Anabaptists (meaning "re-baptizers") represent a radical Protestant tradition tracing its history to the 16th century C.E. reformer Ulrich Zwingli. The Anabaptists were distinct because of their assertion of the necessity of adult baptism, rejecting the infant baptism practiced by the Roman Catholic Church. They believed that true baptism required a public confession of both sin and faith, which could only be accomplished as an adult exercise of free will. Another defining characteristic of Anabaptists is their belief in the separation of church and state, and the concept that the church represents the community of saved. Even though the Anabaptist movement began in Zurich, Switzerland, it quickly spread to Moravia and throughout Germany. Many Anabaptists were persecuted in Europe, by both Roman Catholics and other Protestant groups, and most Anabaptist leaders were executed by the end of the 16th century C.E. However, in northern Germany and the Netherlands, pacifist Anabaptists rallied under the leadership of Menno Simons and survived the persecution. Menno's followers would eventually form the Mennonite tradition and become the only lasting Anabaptist tradition. The Mennonites continue to treasure the teachings of Menno, which include thoughts on pacifism, spirituality, and social ideas. Anabaptists, through the Mennonite tradition, are known for their separation from the world (including a refusal of military service), pacifism, radical discipleship, and simplicity of life.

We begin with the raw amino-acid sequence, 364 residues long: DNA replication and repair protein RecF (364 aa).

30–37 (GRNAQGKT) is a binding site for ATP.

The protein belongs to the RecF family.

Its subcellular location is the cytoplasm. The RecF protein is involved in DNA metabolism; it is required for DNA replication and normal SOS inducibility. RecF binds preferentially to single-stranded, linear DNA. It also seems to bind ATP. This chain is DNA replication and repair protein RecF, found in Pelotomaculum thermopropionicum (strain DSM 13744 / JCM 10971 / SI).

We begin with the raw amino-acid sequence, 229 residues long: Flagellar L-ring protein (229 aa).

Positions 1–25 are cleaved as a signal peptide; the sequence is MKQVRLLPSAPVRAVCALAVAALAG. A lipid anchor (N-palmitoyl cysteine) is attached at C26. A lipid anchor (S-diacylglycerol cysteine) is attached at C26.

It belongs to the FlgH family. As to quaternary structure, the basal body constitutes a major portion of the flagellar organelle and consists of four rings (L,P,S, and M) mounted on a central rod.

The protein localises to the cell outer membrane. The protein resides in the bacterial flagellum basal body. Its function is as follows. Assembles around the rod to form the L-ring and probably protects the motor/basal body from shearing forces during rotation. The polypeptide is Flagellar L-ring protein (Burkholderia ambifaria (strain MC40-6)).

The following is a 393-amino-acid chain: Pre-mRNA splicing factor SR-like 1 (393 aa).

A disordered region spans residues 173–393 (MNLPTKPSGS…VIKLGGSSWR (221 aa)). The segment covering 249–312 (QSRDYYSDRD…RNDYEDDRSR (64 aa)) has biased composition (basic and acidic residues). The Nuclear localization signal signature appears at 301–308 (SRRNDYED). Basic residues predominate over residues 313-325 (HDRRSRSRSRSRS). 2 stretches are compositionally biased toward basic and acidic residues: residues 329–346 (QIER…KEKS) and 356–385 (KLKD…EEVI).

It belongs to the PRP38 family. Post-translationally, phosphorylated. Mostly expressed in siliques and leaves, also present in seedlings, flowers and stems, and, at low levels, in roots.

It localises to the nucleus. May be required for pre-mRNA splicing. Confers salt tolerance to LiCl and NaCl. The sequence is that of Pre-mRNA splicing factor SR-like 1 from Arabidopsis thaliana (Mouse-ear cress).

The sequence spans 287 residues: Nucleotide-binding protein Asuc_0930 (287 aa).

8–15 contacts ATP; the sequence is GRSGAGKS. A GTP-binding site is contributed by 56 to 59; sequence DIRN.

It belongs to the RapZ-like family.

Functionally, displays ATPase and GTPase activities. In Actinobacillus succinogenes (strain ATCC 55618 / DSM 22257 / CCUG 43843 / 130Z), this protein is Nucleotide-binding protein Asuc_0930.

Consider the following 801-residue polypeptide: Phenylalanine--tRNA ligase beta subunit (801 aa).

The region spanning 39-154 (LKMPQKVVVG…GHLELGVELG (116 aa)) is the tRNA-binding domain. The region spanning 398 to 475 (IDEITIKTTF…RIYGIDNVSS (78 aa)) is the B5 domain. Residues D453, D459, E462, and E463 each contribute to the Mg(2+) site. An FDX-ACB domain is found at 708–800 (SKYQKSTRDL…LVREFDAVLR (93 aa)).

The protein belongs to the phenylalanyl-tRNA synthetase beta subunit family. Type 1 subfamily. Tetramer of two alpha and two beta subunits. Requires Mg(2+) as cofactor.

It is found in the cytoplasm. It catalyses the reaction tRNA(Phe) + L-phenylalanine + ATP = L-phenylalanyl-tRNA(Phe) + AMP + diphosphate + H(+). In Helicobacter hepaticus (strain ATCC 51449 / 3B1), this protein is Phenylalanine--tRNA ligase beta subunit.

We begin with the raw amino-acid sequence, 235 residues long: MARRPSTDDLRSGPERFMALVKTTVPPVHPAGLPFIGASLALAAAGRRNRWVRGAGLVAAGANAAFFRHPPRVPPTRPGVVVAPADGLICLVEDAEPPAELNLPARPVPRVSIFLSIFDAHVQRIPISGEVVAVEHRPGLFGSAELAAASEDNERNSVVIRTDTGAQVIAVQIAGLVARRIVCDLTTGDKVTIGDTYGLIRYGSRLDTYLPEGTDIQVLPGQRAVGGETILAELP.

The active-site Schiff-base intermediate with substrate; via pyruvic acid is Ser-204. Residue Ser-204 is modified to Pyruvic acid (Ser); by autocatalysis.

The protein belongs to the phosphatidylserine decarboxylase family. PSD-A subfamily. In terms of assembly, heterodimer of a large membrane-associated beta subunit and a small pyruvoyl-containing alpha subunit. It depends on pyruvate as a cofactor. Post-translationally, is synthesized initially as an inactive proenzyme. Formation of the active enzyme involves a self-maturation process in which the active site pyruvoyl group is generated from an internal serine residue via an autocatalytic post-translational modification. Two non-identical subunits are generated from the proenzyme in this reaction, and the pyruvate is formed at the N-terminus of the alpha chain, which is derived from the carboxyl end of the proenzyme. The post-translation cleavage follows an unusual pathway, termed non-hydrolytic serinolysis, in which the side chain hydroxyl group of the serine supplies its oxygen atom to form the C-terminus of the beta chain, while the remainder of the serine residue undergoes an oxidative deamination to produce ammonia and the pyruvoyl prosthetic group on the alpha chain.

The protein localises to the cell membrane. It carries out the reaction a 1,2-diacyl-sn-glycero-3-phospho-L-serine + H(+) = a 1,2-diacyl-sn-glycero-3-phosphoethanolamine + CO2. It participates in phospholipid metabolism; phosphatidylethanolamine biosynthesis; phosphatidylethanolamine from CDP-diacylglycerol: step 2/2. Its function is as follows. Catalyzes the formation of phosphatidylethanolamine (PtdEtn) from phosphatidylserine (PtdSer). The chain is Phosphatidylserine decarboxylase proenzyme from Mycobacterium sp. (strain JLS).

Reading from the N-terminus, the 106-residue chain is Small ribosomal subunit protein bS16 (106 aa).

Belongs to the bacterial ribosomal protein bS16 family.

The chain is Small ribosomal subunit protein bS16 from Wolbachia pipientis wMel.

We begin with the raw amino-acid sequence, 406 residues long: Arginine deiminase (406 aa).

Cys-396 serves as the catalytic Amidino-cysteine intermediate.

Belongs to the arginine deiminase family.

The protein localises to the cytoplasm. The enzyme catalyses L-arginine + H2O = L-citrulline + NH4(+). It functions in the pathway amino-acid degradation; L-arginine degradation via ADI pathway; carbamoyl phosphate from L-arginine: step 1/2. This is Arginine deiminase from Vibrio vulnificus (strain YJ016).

Quick Facts

Formed 1525
Adherents 4,500,000
Deity Christian God
Sacred Text The Bible (Protestant Canon)
Origin Switzerland
Headquarters Strasbourg, France (Mennonite)
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